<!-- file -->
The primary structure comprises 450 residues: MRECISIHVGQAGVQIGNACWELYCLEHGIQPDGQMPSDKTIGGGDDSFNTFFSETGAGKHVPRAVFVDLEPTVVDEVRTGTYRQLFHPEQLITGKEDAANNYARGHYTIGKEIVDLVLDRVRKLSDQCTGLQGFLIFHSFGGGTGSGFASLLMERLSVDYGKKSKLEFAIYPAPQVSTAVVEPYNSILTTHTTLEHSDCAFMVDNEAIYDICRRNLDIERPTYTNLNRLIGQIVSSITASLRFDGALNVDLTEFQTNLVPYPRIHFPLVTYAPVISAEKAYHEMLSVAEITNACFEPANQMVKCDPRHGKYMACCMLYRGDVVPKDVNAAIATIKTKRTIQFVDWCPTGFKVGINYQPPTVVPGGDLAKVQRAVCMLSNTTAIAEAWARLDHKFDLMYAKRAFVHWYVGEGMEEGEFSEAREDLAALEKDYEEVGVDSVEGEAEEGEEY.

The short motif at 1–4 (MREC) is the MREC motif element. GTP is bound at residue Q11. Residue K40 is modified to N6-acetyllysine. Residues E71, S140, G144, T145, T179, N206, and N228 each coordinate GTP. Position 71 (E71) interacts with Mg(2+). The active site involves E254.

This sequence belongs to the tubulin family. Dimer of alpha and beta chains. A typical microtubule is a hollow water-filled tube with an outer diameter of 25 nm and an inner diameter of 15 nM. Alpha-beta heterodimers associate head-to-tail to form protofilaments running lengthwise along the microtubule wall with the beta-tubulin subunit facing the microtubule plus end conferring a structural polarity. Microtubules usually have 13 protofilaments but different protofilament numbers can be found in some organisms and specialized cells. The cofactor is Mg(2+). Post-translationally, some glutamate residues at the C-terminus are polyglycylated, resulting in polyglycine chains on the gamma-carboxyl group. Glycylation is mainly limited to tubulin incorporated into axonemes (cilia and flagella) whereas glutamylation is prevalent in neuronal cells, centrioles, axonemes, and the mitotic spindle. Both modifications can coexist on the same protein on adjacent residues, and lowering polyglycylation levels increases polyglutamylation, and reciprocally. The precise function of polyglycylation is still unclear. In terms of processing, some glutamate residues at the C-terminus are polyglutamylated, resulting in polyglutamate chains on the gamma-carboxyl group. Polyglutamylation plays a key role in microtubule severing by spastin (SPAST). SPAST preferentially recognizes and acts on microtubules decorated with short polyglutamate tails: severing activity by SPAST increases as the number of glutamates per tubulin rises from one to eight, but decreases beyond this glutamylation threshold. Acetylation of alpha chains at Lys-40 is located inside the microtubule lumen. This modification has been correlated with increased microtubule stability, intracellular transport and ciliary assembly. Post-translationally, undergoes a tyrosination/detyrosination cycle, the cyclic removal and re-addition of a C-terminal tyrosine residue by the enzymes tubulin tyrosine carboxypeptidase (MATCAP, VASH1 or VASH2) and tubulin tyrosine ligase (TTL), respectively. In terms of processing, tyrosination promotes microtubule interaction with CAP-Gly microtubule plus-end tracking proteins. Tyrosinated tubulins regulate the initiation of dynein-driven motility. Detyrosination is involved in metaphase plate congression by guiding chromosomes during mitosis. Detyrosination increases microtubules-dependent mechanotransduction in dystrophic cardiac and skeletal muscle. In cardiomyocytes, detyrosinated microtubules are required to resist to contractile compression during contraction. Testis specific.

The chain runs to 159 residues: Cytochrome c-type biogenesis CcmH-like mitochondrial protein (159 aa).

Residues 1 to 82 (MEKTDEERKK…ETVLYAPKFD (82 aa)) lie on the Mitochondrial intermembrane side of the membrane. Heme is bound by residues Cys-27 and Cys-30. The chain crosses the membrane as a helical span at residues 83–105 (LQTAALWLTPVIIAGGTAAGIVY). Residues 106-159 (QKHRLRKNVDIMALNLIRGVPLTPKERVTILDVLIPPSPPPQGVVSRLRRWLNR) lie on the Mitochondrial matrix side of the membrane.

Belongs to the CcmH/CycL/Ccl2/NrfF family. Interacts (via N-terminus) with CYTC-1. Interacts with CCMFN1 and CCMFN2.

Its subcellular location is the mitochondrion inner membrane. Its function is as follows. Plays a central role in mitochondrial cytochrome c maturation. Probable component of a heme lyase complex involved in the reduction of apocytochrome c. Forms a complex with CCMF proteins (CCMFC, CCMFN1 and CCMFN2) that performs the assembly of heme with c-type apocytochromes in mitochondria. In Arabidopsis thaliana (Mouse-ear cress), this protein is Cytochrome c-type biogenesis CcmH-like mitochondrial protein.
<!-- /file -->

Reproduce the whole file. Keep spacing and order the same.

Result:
The primary structure comprises 450 residues: MRECISIHVGQAGVQIGNACWELYCLEHGIQPDGQMPSDKTIGGGDDSFNTFFSETGAGKHVPRAVFVDLEPTVVDEVRTGTYRQLFHPEQLITGKEDAANNYARGHYTIGKEIVDLVLDRVRKLSDQCTGLQGFLIFHSFGGGTGSGFASLLMERLSVDYGKKSKLEFAIYPAPQVSTAVVEPYNSILTTHTTLEHSDCAFMVDNEAIYDICRRNLDIERPTYTNLNRLIGQIVSSITASLRFDGALNVDLTEFQTNLVPYPRIHFPLVTYAPVISAEKAYHEMLSVAEITNACFEPANQMVKCDPRHGKYMACCMLYRGDVVPKDVNAAIATIKTKRTIQFVDWCPTGFKVGINYQPPTVVPGGDLAKVQRAVCMLSNTTAIAEAWARLDHKFDLMYAKRAFVHWYVGEGMEEGEFSEAREDLAALEKDYEEVGVDSVEGEAEEGEEY.

The short motif at 1–4 (MREC) is the MREC motif element. GTP is bound at residue Q11. Residue K40 is modified to N6-acetyllysine. Residues E71, S140, G144, T145, T179, N206, and N228 each coordinate GTP. Position 71 (E71) interacts with Mg(2+). The active site involves E254.

This sequence belongs to the tubulin family. Dimer of alpha and beta chains. A typical microtubule is a hollow water-filled tube with an outer diameter of 25 nm and an inner diameter of 15 nM. Alpha-beta heterodimers associate head-to-tail to form protofilaments running lengthwise along the microtubule wall with the beta-tubulin subunit facing the microtubule plus end conferring a structural polarity. Microtubules usually have 13 protofilaments but different protofilament numbers can be found in some organisms and specialized cells. The cofactor is Mg(2+). Post-translationally, some glutamate residues at the C-terminus are polyglycylated, resulting in polyglycine chains on the gamma-carboxyl group. Glycylation is mainly limited to tubulin incorporated into axonemes (cilia and flagella) whereas glutamylation is prevalent in neuronal cells, centrioles, axonemes, and the mitotic spindle. Both modifications can coexist on the same protein on adjacent residues, and lowering polyglycylation levels increases polyglutamylation, and reciprocally. The precise function of polyglycylation is still unclear. In terms of processing, some glutamate residues at the C-terminus are polyglutamylated, resulting in polyglutamate chains on the gamma-carboxyl group. Polyglutamylation plays a key role in microtubule severing by spastin (SPAST). SPAST preferentially recognizes and acts on microtubules decorated with short polyglutamate tails: severing activity by SPAST increases as the number of glutamates per tubulin rises from one to eight, but decreases beyond this glutamylation threshold. Acetylation of alpha chains at Lys-40 is located inside the microtubule lumen. This modification has been correlated with increased microtubule stability, intracellular transport and ciliary assembly. Post-translationally, undergoes a tyrosination/detyrosination cycle, the cyclic removal and re-addition of a C-terminal tyrosine residue by the enzymes tubulin tyrosine carboxypeptidase (MATCAP, VASH1 or VASH2) and tubulin tyrosine ligase (TTL), respectively. In terms of processing, tyrosination promotes microtubule interaction with CAP-Gly microtubule plus-end tracking proteins. Tyrosinated tubulins regulate the initiation of dynein-driven motility. Detyrosination is involved in metaphase plate congression by guiding chromosomes during mitosis. Detyrosination increases microtubules-dependent mechanotransduction in dystrophic cardiac and skeletal muscle. In cardiomyocytes, detyrosinated microtubules are required to resist to contractile compression during contraction. Testis specific.

The chain runs to 159 residues: Cytochrome c-type biogenesis CcmH-like mitochondrial protein (159 aa).

Residues 1 to 82 (MEKTDEERKK…ETVLYAPKFD (82 aa)) lie on the Mitochondrial intermembrane side of the membrane. Heme is bound by residues Cys-27 and Cys-30. The chain crosses the membrane as a helical span at residues 83–105 (LQTAALWLTPVIIAGGTAAGIVY). Residues 106-159 (QKHRLRKNVDIMALNLIRGVPLTPKERVTILDVLIPPSPPPQGVVSRLRRWLNR) lie on the Mitochondrial matrix side of the membrane.

Belongs to the CcmH/CycL/Ccl2/NrfF family. Interacts (via N-terminus) with CYTC-1. Interacts with CCMFN1 and CCMFN2.

Its subcellular location is the mitochondrion inner membrane. Its function is as follows. Plays a central role in mitochondrial cytochrome c maturation. Probable component of a heme lyase complex involved in the reduction of apocytochrome c. Forms a complex with CCMF proteins (CCMFC, CCMFN1 and CCMFN2) that performs the assembly of heme with c-type apocytochromes in mitochondria. In Arabidopsis thaliana (Mouse-ear cress), this protein is Cytochrome c-type biogenesis CcmH-like mitochondrial protein.